Will It Continue to Exist in the 21st Century?

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  1. gmwilliams profile image83
    gmwilliamsposted 8 months ago

    Will the middle class in the United States of America continue to exist, even thrive in the 21st century?  Why? Why not?  Present your answers?

    1. Credence2 profile image79
      Credence2posted 8 months agoin reply to this

      It may well not continue to exist, take a look at a web site or two, if you are not earning the high five or six figures you cannot afford a decent rental unit. This is based upon the average salaries for selected states and cities. It turns out that within a handful of states (10 or 11), West Virginia being amongst them, it is possible to earn the average wage and still afford to rent. The days of stepping away from home at 18 as a fully independent adult is for ever more people, a thing of the past.

      If such a trend continues, what was once a comfortable life style will be relegated to just so many tents on city thoroughfares.

      In spite of what conservatives say, the costs living has well exceeded wages and earnings for most people, that is why we are where we are.

      1. wilderness profile image96
        wildernessposted 8 months agoin reply to this

        I would disagree.  Recognizing that it is anecdotal, with an extremely small sample size, I still see my 3 grandchildren (18-21) living on their own.  All of my nieces and nephews are doing the same, and have for years.  You don't need to earn $80,000 per year to afford to live.

        Beyond that, I recall moving out of "home" at 19.  It certainly wasn't a "comfortable life style" then, no matter how it is portrayed to be.  People starting out in life cannot expect the luxuries of those that have spent years building a lifestyle, but that is far from living in tents on city thoroughfares.

        1. Credence2 profile image79
          Credence2posted 8 months agoin reply to this

          You may be right as I forget about the unlimited ingenuity of people to adapt to changing circumstances.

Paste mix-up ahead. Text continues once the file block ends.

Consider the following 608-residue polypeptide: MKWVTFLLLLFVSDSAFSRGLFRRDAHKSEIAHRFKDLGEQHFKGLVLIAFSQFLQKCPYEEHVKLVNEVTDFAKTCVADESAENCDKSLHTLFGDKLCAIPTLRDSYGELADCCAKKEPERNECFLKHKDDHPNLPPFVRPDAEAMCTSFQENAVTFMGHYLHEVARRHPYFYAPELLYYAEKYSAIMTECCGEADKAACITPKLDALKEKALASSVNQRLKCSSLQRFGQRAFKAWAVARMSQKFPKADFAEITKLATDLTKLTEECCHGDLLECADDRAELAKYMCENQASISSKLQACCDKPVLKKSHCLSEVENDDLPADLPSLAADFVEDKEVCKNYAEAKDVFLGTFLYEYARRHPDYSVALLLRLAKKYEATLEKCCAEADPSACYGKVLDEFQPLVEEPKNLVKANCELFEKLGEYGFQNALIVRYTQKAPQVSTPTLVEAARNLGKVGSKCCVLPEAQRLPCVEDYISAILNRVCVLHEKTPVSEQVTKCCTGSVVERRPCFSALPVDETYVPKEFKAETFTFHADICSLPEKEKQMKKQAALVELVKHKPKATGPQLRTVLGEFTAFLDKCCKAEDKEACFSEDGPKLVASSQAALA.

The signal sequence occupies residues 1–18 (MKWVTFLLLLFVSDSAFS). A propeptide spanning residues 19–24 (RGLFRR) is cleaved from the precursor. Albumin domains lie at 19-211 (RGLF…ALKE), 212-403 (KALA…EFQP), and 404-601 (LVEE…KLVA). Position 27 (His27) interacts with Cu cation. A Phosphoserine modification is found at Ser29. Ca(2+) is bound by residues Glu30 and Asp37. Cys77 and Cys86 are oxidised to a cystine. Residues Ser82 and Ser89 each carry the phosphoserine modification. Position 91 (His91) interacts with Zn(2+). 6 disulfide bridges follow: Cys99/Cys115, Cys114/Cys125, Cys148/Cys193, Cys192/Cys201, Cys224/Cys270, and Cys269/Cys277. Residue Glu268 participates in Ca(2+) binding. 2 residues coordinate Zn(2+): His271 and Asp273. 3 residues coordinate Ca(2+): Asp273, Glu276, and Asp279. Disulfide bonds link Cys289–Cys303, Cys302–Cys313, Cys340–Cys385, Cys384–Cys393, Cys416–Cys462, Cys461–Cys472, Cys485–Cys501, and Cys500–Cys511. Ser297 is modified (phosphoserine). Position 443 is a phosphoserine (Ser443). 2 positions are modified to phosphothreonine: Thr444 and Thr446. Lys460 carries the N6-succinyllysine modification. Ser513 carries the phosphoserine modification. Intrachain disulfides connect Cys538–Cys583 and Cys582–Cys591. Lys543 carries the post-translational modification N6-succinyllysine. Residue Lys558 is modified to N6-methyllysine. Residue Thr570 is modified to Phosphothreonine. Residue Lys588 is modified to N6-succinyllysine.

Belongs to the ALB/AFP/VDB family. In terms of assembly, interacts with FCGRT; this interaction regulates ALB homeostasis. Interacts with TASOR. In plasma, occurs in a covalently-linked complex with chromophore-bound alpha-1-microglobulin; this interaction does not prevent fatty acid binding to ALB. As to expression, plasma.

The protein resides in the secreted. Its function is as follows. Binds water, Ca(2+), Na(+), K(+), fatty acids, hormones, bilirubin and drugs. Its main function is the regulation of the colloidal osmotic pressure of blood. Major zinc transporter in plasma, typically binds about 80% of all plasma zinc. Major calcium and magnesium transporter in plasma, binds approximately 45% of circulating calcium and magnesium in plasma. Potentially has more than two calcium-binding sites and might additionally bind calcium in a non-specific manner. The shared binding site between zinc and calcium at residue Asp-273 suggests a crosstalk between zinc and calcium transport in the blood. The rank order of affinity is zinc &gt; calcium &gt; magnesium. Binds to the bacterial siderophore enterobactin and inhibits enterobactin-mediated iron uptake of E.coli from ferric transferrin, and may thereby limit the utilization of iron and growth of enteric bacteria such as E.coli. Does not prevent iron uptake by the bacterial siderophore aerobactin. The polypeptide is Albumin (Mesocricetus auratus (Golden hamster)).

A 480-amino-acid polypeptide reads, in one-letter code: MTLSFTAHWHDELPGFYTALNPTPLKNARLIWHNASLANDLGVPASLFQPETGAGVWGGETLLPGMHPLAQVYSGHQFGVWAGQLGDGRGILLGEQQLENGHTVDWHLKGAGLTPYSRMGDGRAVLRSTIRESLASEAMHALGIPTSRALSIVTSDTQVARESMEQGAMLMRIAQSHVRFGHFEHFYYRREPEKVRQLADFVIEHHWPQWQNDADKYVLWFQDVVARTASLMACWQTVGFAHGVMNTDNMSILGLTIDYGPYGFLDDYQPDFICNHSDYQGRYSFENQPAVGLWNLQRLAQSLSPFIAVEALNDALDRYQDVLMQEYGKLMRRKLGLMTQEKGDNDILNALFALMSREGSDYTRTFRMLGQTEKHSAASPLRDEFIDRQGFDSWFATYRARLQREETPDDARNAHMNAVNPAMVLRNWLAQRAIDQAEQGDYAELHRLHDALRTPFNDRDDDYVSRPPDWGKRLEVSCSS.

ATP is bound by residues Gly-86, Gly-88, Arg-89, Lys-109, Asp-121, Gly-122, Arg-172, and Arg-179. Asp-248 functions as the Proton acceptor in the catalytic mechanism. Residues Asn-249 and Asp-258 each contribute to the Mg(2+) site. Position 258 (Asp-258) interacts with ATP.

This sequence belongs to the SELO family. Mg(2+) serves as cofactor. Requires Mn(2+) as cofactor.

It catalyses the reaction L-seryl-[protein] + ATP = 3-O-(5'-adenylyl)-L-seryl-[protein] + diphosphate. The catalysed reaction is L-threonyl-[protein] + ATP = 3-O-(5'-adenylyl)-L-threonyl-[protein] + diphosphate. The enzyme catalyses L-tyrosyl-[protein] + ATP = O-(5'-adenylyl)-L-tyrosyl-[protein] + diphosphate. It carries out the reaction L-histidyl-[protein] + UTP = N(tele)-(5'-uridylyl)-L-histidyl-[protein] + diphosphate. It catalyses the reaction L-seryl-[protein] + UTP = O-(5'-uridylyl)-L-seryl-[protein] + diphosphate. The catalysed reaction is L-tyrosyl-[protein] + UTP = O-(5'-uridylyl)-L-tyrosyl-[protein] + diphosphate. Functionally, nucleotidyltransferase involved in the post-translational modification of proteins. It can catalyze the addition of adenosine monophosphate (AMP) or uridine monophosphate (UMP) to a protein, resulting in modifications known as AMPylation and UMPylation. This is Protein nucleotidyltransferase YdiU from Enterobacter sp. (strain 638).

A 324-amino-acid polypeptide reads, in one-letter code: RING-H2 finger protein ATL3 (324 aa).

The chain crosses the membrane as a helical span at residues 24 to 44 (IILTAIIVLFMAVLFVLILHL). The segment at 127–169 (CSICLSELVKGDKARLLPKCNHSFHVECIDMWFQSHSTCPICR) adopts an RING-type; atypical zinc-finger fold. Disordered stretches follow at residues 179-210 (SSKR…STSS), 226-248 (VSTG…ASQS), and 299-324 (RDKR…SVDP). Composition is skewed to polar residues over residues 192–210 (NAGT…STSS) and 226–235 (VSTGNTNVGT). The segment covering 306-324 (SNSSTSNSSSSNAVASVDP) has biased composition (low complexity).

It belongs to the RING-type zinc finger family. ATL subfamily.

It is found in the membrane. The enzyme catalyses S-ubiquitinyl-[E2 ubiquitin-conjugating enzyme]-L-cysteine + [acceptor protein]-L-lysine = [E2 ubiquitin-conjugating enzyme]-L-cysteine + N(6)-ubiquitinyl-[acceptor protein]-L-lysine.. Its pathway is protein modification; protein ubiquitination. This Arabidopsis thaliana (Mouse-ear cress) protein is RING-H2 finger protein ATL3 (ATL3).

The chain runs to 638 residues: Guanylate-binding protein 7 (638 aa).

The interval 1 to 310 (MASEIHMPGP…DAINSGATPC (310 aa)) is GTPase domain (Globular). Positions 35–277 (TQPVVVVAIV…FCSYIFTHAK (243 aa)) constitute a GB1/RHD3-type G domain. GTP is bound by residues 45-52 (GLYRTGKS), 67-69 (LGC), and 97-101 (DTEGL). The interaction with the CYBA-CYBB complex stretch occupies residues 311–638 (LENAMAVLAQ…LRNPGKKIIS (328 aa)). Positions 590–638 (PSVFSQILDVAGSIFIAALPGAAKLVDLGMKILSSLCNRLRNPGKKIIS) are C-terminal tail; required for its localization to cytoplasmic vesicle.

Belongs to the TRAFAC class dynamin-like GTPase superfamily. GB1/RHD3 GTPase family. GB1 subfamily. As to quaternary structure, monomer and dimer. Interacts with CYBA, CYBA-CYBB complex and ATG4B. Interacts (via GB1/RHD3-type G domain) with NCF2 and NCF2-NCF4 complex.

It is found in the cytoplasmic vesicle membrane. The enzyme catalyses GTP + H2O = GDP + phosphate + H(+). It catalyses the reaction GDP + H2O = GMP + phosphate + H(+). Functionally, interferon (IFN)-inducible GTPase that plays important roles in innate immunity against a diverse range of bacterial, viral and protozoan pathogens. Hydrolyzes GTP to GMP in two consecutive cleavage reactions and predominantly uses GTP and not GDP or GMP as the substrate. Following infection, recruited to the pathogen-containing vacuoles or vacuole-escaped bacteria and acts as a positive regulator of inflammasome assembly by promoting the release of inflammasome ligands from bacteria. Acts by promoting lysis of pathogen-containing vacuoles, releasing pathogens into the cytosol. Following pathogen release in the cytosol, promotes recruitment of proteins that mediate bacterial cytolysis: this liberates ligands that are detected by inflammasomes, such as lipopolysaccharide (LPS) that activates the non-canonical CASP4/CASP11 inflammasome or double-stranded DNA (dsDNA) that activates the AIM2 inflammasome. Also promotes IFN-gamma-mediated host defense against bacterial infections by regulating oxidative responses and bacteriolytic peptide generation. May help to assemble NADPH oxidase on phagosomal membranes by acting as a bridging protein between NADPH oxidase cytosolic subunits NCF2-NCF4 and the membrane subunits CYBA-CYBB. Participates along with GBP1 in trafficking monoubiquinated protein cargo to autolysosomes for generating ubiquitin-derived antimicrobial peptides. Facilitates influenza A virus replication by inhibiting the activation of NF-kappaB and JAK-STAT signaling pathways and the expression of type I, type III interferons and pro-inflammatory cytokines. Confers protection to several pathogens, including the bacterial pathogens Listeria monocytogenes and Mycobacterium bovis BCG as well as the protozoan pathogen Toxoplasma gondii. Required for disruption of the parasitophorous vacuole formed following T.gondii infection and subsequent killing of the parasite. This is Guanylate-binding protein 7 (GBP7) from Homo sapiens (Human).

I have seen this directly. Living on the Big Island of Hawaii, two of the most populated areas, Hilo and Kona are opposite sides of the Island.

          Hilo managed to absorb its younger people through a community sense of extended family arrangements and based upon the fact that the cost of living was lower than that of Kona.

          Kona was more touristy, and more like the problems experienced in Aspen Colorado. The people that worked at the I-Hop and Burger King received the minimum wage of just over 7.50 an hour. The costs of rents in Kona were horrendous. I asked a server how do they manage? She told me that they bundled up, 3 or 4 would share an apartment and split up the rent.

          But bringing that to today, my sister lives in Denver, has what one would consider a middle class job by the average standard in the Denver area, yet, were it not for a cousin, she would be on the street or in her car as she could not afford the rents in the city or those within a practical radius from it. That is different and not anything that I have seen before, with entry level wages, yes. But, middle class, no.

          You are not asking for luxuries in order to have a spartan, reasonably safe and clean place to live. In many of our urban centers and what is now true different over most of the country, that is becoming more difficult.

          Have you taken a look at the expensive housing market in Boise as of late?  Who can afford a mortgage with climbing interest rates except someone who makes high six figures as a Minimum?

          1. wilderness profile image96
            wildernessposted 8 months agoin reply to this

            I get that (the Denver thing); I have a cousin living in San Francisco.  He and his wife are both teachers, full time, and could not begin to afford rent if they didn't live in a home owned by his mother.  I also watched as the town of Ketchum, Id (Sun Valley resort area) had enormous trouble getting low paid help as the nearest (reasonable) rent was 50 miles away.  One answer is to move away from the massive concrete jungles, accepting that your skill set is insufficient to live there, and find work in an area more conducive to people.  I also lived next door to a guy (in the 90's) that commuted nearly 75 miles each way to a suburb of DC because he couldn't afford the cost of housing - that's another possibility.  This problem isn't really new - it's just spreading as cities grow from a city to a megalopolis and housing rises beyond anything reasonable because of the cost of land and high salaries offered to some of the residents.